Santa Fe — New Mexico Department of Health (NMDOH) Secretary Dr. Tracie Collins spoke Thursday afternoon at a White House webinar on collaboration between New Mexico state agencies and community- and faith-based organizations for effective COVID-19 vaccine communication.
The event, titled “All In: Partnering with Community and Faith Organizations in COVID-19 Vaccination Efforts” – included commentary from the following participants:
- Dr. Tracie Collins – Secretary, New Mexico Department of Health
- Dr. Nirav Shah – Director, Maine Center for Disease Control and Prevention & President, Association of State and Territorial Health Officials
- Julie Pryde – Administrator, Champaign/Urbana Public Health District
- Dr. Oscar Alleyne – Chief of Programs and Services, National Association of County and City Health Officials
Secretary’s prepared remarks:
Thank you for the welcome – and thank you to Dr. Webb and Ms. Okolo for organizing today’s event.
I appreciate the focus of this session, especially as we transition into a new phase of the vaccination campaign. As you know, the first several months of this effort were focused on delivering scarce vaccine doses to an eager population. At this point, nearly 60 percent of age-eligible New Mexicans have received at least a first shot, and nearly 40 percent are fully vaccinated. Now, we are working to reach, communicate with, and encourage those who haven’t yet been vaccinated.
Let me say it plainly: community-based organizations and faith-based organizations are indispensable to this work. Often, they are the most knowledgeable, credible, and trusted people in their community – and when community members have vaccine concerns, CBOs and FBOs are often best-positioned foster an atmosphere of respect, non-judgment, and open-ended listening.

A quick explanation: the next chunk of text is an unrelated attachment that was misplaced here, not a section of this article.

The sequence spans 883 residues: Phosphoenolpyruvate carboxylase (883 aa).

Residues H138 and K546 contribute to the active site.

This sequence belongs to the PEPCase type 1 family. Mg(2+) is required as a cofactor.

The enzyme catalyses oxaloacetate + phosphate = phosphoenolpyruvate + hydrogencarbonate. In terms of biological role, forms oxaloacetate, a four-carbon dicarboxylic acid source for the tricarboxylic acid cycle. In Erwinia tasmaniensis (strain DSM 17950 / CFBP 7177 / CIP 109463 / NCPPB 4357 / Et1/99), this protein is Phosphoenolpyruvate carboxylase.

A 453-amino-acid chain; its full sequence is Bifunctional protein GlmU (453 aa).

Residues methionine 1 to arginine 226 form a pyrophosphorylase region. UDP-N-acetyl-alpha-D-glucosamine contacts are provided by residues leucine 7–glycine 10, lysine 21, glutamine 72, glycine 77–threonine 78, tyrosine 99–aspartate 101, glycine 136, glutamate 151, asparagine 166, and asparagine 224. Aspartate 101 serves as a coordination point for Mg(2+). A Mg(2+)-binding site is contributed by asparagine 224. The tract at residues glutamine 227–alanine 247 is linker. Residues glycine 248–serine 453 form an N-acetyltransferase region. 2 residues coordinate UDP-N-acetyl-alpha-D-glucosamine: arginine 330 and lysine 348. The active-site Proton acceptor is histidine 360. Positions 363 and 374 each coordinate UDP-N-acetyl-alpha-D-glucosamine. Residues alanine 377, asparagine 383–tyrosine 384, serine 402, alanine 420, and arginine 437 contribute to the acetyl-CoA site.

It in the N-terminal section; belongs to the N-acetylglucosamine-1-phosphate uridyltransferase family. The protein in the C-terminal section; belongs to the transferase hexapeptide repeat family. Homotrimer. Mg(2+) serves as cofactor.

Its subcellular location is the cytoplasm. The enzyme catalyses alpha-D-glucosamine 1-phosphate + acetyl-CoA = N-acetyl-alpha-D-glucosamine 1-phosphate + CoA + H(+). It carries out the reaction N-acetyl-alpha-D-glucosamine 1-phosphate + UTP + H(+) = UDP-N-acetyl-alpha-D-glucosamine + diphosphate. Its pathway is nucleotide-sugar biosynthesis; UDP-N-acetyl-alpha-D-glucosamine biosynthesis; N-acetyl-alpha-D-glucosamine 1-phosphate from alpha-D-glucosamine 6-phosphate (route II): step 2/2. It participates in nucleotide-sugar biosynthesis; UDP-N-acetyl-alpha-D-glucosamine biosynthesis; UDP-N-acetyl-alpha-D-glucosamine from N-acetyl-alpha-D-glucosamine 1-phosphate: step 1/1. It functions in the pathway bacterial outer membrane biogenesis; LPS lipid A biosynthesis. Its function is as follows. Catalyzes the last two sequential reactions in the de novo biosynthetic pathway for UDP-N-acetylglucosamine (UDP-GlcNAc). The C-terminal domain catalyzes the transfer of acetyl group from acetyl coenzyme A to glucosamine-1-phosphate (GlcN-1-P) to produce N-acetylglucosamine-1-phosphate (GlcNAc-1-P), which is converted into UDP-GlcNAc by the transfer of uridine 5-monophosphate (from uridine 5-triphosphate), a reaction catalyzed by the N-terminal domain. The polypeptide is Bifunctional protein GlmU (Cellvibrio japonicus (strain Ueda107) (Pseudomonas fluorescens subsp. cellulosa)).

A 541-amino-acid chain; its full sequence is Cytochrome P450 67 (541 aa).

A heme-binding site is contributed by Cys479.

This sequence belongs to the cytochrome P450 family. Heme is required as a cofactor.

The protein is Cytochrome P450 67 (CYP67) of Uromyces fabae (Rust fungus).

The Department of Health partners with CBOs and FBOs in a variety of ways – including hosting culturally and linguistically appropriate virtual town halls. Thus far, we have held events with the Black and African-American communities, the mono-lingual Spanish-speaking Latinx community, Spanish-speaking health care providers in the border region, the Asian-American and Pacific Islander community, the LGBTQ community, and the disability community, with rurally-focused and faith-based events in the works.
Each of these events provides community members a chance to ask questions, voice concerns, and hear from scientific experts about what we know, what we don’t know, and what we’re still learning about COVID-19 and the vaccines.
These events have proven especially valuable at building vaccine confidence. In fact, we regularly see a spike in vaccine registrations following these town halls – which is important to our ongoing health equity efforts.
Health equity also means meeting people where they live, work and play. Community health workers – who are also trusted messengers – meet with people in their own communities to support registration and increase vaccine confidence.
In the same vein, I’d also like to highlight our Trusted Voices campaign – a series of YouTube videos featuring more than fifty (and counting) New Mexicans from every walk of life, ethnic and racial background, and professional affiliation.
These videos – available in multiple languages – allow New Mexicans to address one another about their experiences with the vaccine: to speak their minds and share from the heart. The videos have received thousands of views – and more volunteers each week. And crucially, they are created and promoted through partnerships with CBOs and FBOs. It isn’t just state government broadcasting into the ether – it’s churches, synagogues, universities, LGBTQ resource centers, food banks, community centers, and Native health organizations communicating directly with their members and their local communities.
I’ve mentioned language several times, but allow me to linger there a moment longer. Reaching people – especially in a diverse state like New Mexico – doesn’t mean just publishing an English-language press release and hoping for the best. It means speaking to people in their languages – and at the appropriate level of health literacy.
Our Office of Health Equity (OHE) translates all Covid-related material into Spanish, Vietnamese, Dine/Navajo and Arabic to reach border, frontier, colonias, immigrant, refugee and asylum-seeking community members, and has worked hard to calibrate health literacy levels appropriately across all our communication materials. And again, CBOs and FBOs are essential in helping us refine these materials – and delivering them to New Mexicans.
Of course, all of this is just a brief summary, and I am happy to delve into further detail if that would be useful. Again, I thank you for the invitation, and I look forward to hearing from the other guests.